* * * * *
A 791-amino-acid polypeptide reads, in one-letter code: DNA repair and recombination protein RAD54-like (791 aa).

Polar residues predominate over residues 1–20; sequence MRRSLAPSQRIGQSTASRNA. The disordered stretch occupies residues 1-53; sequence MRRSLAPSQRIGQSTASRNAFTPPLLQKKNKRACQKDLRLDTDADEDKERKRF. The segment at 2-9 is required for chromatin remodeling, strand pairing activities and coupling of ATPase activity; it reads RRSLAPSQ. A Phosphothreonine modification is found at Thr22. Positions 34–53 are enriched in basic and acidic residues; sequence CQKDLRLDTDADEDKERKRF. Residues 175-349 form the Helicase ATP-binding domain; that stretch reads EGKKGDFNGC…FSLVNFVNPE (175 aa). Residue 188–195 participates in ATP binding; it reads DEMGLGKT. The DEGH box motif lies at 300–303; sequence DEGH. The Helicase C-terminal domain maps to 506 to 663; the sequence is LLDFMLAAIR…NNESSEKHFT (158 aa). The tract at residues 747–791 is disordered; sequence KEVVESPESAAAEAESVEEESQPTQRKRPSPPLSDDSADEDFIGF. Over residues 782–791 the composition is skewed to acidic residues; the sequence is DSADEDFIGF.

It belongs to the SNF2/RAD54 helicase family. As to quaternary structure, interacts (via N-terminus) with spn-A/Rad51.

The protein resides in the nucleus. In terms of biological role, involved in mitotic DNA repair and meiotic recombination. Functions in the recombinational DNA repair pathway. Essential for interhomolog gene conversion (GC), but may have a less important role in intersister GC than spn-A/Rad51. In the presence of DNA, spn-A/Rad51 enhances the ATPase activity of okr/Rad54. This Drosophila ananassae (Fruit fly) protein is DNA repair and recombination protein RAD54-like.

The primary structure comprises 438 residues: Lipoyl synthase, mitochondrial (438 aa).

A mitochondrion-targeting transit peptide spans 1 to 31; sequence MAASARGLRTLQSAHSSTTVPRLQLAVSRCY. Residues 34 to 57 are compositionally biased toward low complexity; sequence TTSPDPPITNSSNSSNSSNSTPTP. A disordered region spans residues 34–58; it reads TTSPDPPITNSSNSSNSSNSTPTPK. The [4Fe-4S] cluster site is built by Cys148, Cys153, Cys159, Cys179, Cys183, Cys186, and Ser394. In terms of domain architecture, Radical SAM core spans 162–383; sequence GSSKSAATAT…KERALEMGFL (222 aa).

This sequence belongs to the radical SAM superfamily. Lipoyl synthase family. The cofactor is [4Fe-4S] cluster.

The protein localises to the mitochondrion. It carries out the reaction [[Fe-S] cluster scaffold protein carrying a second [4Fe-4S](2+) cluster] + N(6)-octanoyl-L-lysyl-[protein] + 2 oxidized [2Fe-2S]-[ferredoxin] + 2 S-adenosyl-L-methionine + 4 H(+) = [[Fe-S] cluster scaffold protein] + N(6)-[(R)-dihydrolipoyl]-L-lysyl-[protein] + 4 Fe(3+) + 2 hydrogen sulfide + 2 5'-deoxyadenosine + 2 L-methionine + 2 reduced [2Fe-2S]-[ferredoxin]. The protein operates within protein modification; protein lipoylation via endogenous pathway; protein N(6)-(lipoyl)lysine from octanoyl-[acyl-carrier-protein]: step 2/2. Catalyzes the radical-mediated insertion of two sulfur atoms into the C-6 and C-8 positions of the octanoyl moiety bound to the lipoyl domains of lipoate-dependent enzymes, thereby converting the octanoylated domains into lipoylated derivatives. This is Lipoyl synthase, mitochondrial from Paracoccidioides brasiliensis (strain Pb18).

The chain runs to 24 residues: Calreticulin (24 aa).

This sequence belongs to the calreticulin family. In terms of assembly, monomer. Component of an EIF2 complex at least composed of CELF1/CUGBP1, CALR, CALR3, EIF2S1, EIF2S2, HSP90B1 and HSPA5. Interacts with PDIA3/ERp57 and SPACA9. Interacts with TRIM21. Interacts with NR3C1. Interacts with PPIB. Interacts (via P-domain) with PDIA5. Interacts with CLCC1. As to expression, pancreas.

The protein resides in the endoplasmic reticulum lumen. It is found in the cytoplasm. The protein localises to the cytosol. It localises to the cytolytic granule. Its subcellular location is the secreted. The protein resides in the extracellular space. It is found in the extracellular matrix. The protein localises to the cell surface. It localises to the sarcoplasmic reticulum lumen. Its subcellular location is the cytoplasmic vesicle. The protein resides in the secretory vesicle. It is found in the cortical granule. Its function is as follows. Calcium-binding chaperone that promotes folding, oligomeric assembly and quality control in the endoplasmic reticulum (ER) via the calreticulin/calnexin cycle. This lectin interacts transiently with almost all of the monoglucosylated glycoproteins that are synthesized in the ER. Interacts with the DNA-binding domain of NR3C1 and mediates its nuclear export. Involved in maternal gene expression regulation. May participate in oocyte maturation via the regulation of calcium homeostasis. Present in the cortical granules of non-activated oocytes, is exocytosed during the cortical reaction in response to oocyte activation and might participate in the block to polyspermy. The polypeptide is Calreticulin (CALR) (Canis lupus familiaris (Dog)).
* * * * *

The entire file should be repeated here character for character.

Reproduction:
A 791-amino-acid polypeptide reads, in one-letter code: DNA repair and recombination protein RAD54-like (791 aa).

Polar residues predominate over residues 1–20; sequence MRRSLAPSQRIGQSTASRNA. The disordered stretch occupies residues 1-53; sequence MRRSLAPSQRIGQSTASRNAFTPPLLQKKNKRACQKDLRLDTDADEDKERKRF. The segment at 2-9 is required for chromatin remodeling, strand pairing activities and coupling of ATPase activity; it reads RRSLAPSQ. A Phosphothreonine modification is found at Thr22. Positions 34–53 are enriched in basic and acidic residues; sequence CQKDLRLDTDADEDKERKRF. Residues 175-349 form the Helicase ATP-binding domain; that stretch reads EGKKGDFNGC…FSLVNFVNPE (175 aa). Residue 188–195 participates in ATP binding; it reads DEMGLGKT. The DEGH box motif lies at 300–303; sequence DEGH. The Helicase C-terminal domain maps to 506 to 663; the sequence is LLDFMLAAIR…NNESSEKHFT (158 aa). The tract at residues 747–791 is disordered; sequence KEVVESPESAAAEAESVEEESQPTQRKRPSPPLSDDSADEDFIGF. Over residues 782–791 the composition is skewed to acidic residues; the sequence is DSADEDFIGF.

It belongs to the SNF2/RAD54 helicase family. As to quaternary structure, interacts (via N-terminus) with spn-A/Rad51.

The protein resides in the nucleus. In terms of biological role, involved in mitotic DNA repair and meiotic recombination. Functions in the recombinational DNA repair pathway. Essential for interhomolog gene conversion (GC), but may have a less important role in intersister GC than spn-A/Rad51. In the presence of DNA, spn-A/Rad51 enhances the ATPase activity of okr/Rad54. This Drosophila ananassae (Fruit fly) protein is DNA repair and recombination protein RAD54-like.

The primary structure comprises 438 residues: Lipoyl synthase, mitochondrial (438 aa).

A mitochondrion-targeting transit peptide spans 1 to 31; sequence MAASARGLRTLQSAHSSTTVPRLQLAVSRCY. Residues 34 to 57 are compositionally biased toward low complexity; sequence TTSPDPPITNSSNSSNSSNSTPTP. A disordered region spans residues 34–58; it reads TTSPDPPITNSSNSSNSSNSTPTPK. The [4Fe-4S] cluster site is built by Cys148, Cys153, Cys159, Cys179, Cys183, Cys186, and Ser394. In terms of domain architecture, Radical SAM core spans 162–383; sequence GSSKSAATAT…KERALEMGFL (222 aa).

This sequence belongs to the radical SAM superfamily. Lipoyl synthase family. The cofactor is [4Fe-4S] cluster.

The protein localises to the mitochondrion. It carries out the reaction [[Fe-S] cluster scaffold protein carrying a second [4Fe-4S](2+) cluster] + N(6)-octanoyl-L-lysyl-[protein] + 2 oxidized [2Fe-2S]-[ferredoxin] + 2 S-adenosyl-L-methionine + 4 H(+) = [[Fe-S] cluster scaffold protein] + N(6)-[(R)-dihydrolipoyl]-L-lysyl-[protein] + 4 Fe(3+) + 2 hydrogen sulfide + 2 5'-deoxyadenosine + 2 L-methionine + 2 reduced [2Fe-2S]-[ferredoxin]. The protein operates within protein modification; protein lipoylation via endogenous pathway; protein N(6)-(lipoyl)lysine from octanoyl-[acyl-carrier-protein]: step 2/2. Catalyzes the radical-mediated insertion of two sulfur atoms into the C-6 and C-8 positions of the octanoyl moiety bound to the lipoyl domains of lipoate-dependent enzymes, thereby converting the octanoylated domains into lipoylated derivatives. This is Lipoyl synthase, mitochondrial from Paracoccidioides brasiliensis (strain Pb18).

The chain runs to 24 residues: Calreticulin (24 aa).

This sequence belongs to the calreticulin family. In terms of assembly, monomer. Component of an EIF2 complex at least composed of CELF1/CUGBP1, CALR, CALR3, EIF2S1, EIF2S2, HSP90B1 and HSPA5. Interacts with PDIA3/ERp57 and SPACA9. Interacts with TRIM21. Interacts with NR3C1. Interacts with PPIB. Interacts (via P-domain) with PDIA5. Interacts with CLCC1. As to expression, pancreas.

The protein resides in the endoplasmic reticulum lumen. It is found in the cytoplasm. The protein localises to the cytosol. It localises to the cytolytic granule. Its subcellular location is the secreted. The protein resides in the extracellular space. It is found in the extracellular matrix. The protein localises to the cell surface. It localises to the sarcoplasmic reticulum lumen. Its subcellular location is the cytoplasmic vesicle. The protein resides in the secretory vesicle. It is found in the cortical granule. Its function is as follows. Calcium-binding chaperone that promotes folding, oligomeric assembly and quality control in the endoplasmic reticulum (ER) via the calreticulin/calnexin cycle. This lectin interacts transiently with almost all of the monoglucosylated glycoproteins that are synthesized in the ER. Interacts with the DNA-binding domain of NR3C1 and mediates its nuclear export. Involved in maternal gene expression regulation. May participate in oocyte maturation via the regulation of calcium homeostasis. Present in the cortical granules of non-activated oocytes, is exocytosed during the cortical reaction in response to oocyte activation and might participate in the block to polyspermy. The polypeptide is Calreticulin (CALR) (Canis lupus familiaris (Dog)).